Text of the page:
I don't believe in anything. I've never been a religious person, and although my halfheartedly Jewish mother sent me to Sunday school and Hebrew school for a while when I was a kid, I never had any moment of revelation about the nonexistence of God. I've just never believed, in Judaism or any other organized religion, in God in general, in aliens, in ghosts, in psychics, in Bigfoot or the Loch Ness monster or anything beyond the real and the mundane. My life is a life bereft of faith, of magic, of any meaning beyond the here and now. To some it may sound bleak, but to me the idea that strange, unknowable forces are at work in the world is far more dire than the idea that our own limited experience is what's most important.
At the same time, I am fascinated by stories of the otherworldly; I love movies and books about the supernatural and whenever I write my own fiction, it usually involves elements beyond the real and the mundane. If I ever encountered a ghost, or an alien, or the Lord Himself, I'm not sure if I would be fascinated or horrified. Heading out to four mystical sites in and around town, I do my best to open up to the experiences and see if I can find something to believe in.The Haunting
Fox Ridge Park, 420 N. Valley Verde Drive, Henderson
Mike Carrico, head of Las Vegas Paranormal Investigations, sends me a list of haunted places to check out, and the one that strikes me as the most interesting is Fox Ridge Park in Henderson, where, according to Carrico, the spirit of a little boy haunts a swing set. The boy's ghost allegedly transforms into a demon after midnight. Carrico also warns me that homeowners near the park, which is in a nice area and surrounded by gated communities, don't take kindly to people poking around looking for spirits, and that when his group was recently in the park, they were "charged" by a local kid. Honestly, I find myself more afraid of angry homeowners than of a supposedly demonic little boy.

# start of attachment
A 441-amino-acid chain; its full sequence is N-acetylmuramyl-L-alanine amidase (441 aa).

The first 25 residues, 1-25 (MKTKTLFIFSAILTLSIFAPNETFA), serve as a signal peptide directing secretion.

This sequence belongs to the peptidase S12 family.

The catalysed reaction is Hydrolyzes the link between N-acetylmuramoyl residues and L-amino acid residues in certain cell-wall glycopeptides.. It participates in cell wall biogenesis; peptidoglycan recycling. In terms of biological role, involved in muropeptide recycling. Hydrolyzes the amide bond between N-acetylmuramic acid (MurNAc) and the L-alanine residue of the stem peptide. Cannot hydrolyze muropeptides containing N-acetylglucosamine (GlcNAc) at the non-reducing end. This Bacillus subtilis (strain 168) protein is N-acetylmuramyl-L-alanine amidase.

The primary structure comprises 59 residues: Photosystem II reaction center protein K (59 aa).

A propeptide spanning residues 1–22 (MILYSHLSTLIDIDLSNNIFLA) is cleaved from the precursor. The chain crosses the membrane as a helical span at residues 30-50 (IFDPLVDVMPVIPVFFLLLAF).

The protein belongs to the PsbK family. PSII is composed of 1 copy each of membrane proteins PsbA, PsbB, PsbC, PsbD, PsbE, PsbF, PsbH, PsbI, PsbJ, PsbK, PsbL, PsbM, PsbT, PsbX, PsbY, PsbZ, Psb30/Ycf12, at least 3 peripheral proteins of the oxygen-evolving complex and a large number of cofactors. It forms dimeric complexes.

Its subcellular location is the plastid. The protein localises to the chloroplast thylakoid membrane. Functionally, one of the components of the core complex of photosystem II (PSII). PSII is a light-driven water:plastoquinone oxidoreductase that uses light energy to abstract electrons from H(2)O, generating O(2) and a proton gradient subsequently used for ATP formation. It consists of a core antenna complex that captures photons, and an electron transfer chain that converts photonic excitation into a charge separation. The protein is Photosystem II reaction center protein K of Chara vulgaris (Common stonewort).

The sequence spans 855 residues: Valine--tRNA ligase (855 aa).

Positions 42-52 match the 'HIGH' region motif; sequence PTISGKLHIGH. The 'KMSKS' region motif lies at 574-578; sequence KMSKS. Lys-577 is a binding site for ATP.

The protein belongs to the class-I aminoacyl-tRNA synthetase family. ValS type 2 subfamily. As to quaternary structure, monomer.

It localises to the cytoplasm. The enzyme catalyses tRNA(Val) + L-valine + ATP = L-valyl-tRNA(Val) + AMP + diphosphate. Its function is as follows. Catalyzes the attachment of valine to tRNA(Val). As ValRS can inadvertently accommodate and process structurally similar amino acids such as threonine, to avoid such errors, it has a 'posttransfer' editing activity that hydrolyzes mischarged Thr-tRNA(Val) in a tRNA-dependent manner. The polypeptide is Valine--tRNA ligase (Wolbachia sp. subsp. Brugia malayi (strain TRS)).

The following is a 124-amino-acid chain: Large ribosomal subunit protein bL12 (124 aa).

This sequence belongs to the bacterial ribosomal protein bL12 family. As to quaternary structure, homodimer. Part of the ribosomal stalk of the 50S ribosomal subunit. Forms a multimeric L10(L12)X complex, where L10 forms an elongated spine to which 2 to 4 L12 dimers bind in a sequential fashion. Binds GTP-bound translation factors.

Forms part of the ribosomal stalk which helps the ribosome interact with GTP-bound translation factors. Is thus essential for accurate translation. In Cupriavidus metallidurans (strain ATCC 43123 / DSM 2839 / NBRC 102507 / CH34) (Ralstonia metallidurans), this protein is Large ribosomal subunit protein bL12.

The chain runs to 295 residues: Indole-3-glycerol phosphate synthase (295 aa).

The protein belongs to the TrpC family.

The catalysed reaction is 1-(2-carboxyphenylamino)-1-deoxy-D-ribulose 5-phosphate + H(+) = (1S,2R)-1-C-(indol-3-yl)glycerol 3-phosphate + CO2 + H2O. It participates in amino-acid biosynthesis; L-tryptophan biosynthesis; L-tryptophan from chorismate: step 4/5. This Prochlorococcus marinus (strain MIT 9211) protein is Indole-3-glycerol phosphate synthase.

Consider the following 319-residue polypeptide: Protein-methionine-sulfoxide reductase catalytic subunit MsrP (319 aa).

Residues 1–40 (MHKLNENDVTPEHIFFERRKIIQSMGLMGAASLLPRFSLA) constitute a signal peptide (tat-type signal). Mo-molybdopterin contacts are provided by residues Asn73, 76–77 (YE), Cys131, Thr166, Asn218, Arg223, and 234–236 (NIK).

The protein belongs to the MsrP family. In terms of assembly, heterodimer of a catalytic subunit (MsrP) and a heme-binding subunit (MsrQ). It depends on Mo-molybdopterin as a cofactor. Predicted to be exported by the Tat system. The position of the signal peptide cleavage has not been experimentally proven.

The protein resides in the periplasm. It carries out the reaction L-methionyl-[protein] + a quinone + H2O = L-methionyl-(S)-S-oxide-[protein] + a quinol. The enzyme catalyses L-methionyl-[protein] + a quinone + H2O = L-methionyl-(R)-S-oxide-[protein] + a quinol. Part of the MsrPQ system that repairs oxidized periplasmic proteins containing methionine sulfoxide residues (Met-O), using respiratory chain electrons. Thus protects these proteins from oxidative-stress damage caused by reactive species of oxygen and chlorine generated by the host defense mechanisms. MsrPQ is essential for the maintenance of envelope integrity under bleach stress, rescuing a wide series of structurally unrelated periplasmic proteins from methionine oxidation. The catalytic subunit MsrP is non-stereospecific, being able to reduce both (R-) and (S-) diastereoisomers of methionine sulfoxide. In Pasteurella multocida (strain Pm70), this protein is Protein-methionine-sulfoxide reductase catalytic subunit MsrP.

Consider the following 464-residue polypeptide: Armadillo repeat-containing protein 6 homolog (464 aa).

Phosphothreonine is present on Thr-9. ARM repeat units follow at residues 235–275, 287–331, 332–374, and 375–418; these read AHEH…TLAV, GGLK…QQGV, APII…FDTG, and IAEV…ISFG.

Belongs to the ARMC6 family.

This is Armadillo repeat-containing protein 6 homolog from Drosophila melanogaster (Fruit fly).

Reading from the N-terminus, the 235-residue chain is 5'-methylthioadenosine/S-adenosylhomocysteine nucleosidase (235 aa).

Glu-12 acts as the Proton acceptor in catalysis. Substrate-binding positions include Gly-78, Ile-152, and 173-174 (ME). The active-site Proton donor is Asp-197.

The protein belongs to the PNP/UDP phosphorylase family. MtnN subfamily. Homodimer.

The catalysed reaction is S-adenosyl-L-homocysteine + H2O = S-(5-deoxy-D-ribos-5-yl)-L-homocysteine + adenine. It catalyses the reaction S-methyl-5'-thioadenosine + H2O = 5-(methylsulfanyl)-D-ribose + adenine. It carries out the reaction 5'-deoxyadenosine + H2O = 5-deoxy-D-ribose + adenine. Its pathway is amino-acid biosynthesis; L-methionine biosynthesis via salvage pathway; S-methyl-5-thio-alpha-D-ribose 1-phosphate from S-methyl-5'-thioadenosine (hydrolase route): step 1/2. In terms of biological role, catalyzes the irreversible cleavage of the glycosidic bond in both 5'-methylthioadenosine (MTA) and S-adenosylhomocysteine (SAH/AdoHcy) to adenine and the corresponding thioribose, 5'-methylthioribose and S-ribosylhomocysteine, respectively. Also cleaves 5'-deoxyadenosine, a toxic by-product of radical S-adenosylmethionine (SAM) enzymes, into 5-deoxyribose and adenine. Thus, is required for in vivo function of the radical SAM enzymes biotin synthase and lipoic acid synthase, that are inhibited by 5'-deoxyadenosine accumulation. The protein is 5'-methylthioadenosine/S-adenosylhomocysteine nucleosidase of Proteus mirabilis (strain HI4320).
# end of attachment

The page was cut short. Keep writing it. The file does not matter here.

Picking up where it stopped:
I enlist my brother, an even bigger skeptic than myself, to accompany me to the park around midnight on a Sunday. He scoffs at the idea of hauntings in the park (Carrico also claims that the ghost of a woman wanders the park looking for her children) and expresses little concern over potentially angry homeowners. We drive to the park, a clean and modern facility that looks like it couldn't have been built more than a decade ago. Unlike most allegedly haunted places in Vegas (the Flamingo with its ghost of Bugsy Siegel, Redd Foxx's old house, Liberace's favorite restaurant), Fox Ridge doesn't have a colorful history, or much history at all. Even Carrico doesn't know what happened to the boy to cause his spirit to haunt the park.
We easily locate the swing set that the boy supposedly haunts, which looks completely innocuous. There's no one else in the park at this hour, and only the occasional car driving by on the adjoining street, so even without a potential ghost the situation is a little creepy. The whooshing sound of the sprinklers hitting a wall is the only thing you can hear, and if you didn't know what it was, it could potentially sound supernatural.
There is, however, nothing going on at the swing set. A co-worker with ghost-hunting expertise has suggested I bring my tape recorder to see if I can pick up some ghostly noises, so I turn it on and proceed to interview the ghost. My brother thinks this is completely ridiculous, but I try to encourage the ghost to tell me his name, or what he wants. There's no response, and when I play back the tape later, all I hear is silence. I leave it on for the next 20 minutes as we sit around staring at the empty swing set, but all it records is our idle banter about what movies we've seen recently.